Royal Enfield has unveiled the Project Origin at the ongoing EICMA 2021 in Milan. The Project Origin is a significant centre-piece of Royal Enfield’s 120th-anniversary celebration projects. For the uninitiated, Project Origin is the working replica of the brand’s very first ‘motor-bicycle.’ The Motor-Bicycle was Royal Enfield’s first machine upon which the brand has laid down the enduring legacy of ‘Pure Motorcycling.’ The brand also reveals that the ‘Since 1901’ tagline is also a testament to how important the concept of heritage and embracing the richness of the past is to Royal Enfield. The year 1901 is also an important date as it consequently makes Royal Enfield the oldest motorcycle manufacturer in production to this day.
Royal Enfield ‘Project Origin’
The first prototype, the Royal Enfield motor-bicycle, was developed all the way back in 1901 by Frenchman Jules Gobiet. During its conception, Royal Enfield’s co-founder and chief designer, Bob Walker Smith, was working hand-in-hand with Jules Gobiet. Back then, the brand was in the nascent stages and displayed at the prototype Motor-bicycle at the Stanley Cycle Show in London in November 1901. It was the first time that a Royal Enfield motorcycle was displayed in public.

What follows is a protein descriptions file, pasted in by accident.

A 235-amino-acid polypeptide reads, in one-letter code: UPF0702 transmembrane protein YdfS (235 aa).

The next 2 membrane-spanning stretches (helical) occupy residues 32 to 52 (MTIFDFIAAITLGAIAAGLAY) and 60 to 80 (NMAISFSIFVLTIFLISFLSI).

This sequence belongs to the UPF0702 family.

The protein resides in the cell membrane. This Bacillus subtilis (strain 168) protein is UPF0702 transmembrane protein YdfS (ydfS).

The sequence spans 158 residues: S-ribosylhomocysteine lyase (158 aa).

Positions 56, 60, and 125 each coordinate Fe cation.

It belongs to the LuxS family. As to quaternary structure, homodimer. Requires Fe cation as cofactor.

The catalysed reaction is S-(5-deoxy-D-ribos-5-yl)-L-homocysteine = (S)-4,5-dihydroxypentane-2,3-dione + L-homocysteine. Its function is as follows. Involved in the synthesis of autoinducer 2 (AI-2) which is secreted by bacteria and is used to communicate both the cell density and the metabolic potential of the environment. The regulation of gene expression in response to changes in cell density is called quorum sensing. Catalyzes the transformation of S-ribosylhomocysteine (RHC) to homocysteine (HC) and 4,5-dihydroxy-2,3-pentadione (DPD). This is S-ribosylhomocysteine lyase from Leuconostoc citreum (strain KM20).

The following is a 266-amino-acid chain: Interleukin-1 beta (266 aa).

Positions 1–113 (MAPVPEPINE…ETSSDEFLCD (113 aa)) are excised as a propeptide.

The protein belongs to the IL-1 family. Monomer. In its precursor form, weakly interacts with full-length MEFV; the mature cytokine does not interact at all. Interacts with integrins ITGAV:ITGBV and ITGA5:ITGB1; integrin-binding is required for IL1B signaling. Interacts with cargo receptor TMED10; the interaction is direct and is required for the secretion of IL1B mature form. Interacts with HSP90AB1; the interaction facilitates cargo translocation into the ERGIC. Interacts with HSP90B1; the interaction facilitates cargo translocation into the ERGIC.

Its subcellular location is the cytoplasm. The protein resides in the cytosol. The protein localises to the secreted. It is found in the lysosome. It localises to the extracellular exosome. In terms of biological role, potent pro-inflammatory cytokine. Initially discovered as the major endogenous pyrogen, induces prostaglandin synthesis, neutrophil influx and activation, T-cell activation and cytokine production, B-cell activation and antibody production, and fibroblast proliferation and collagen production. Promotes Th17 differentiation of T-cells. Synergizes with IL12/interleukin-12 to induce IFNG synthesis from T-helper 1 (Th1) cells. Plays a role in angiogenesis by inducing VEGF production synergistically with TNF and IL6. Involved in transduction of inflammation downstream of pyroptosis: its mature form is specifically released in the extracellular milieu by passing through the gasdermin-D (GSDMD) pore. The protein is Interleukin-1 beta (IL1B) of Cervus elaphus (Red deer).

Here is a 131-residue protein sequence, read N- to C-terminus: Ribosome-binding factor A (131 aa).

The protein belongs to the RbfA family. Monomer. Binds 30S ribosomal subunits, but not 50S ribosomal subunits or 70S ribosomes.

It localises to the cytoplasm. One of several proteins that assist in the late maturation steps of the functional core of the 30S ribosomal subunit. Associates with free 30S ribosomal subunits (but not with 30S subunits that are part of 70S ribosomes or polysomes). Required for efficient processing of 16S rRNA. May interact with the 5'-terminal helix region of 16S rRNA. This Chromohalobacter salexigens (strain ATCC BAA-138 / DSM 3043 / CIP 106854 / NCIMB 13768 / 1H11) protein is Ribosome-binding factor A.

Royal Enfield reveals that a working model of the motor-bicycle has not been found to date, missing out on a major piece of Royal Enfield’s historical puzzle. To make matters worse, there were no surviving design blueprints or technical drawings that gave any usable reference to how the motor-bicycle was constructed. The only reference available was a few period photographs, some promotional advertisements and a couple of illustrated news articles from 1901. However, the Royal Enfield team at the 120th anniversary took up the challenge to recreate the motor-bicycle.
Royal Enfield Motor-Bicycle – Design and Resurrection
Building the puzzle is a collaboration of the teams from both Royal Enfield UK and Indian technical centres. The brand has also sought the expertise of Harris Performance and other specialists from the vintage motorcycling community. The brand revealed that it was a treasure hunt finding all the pieces together. The motor-bicycle is not like any conventional motorcycle from today’s date. For starters, the 1 3/4 hp engine is mounted onto the steering head above the front wheel. The engine turned the rear wheel using a long crossed-over rawhide belt. The motor-bicycle also comes with a horizontally-split crankcase. Royal Enfield did this to avoid oil spilling on the front wheel in vertically split crankcases.
Royal Enfield has also shared other technical details, such as the Longuemare spray carburettor and the lubrication system, which required the rider to squirt a charge of oil into the crankcase. This had to be done via a hand oil pump located on the left side of the cylinder. The lubrication needed to be done every 10 to 15 miles. The engine also came with a mechanical exhaust valve and an automatic inlet valve.
The bike also employed a contact breaker assembly on the timing side axle to trigger a trembler coil that would generate a pulse of electricity in rapid successions for the spark plug. The Moto-Bicycle also came with Lycette La Grande leather saddle and 26-inch wheels shod with Clipper 2 x 2-inch tyres.
Royal Enfield – Motor-Bicycle Price in 1901
When it was launched, the motor-bicycle came with a sticker price of GBP 50, which is now equivalent to GBP 4000 / EUR 4,745 in today’s money.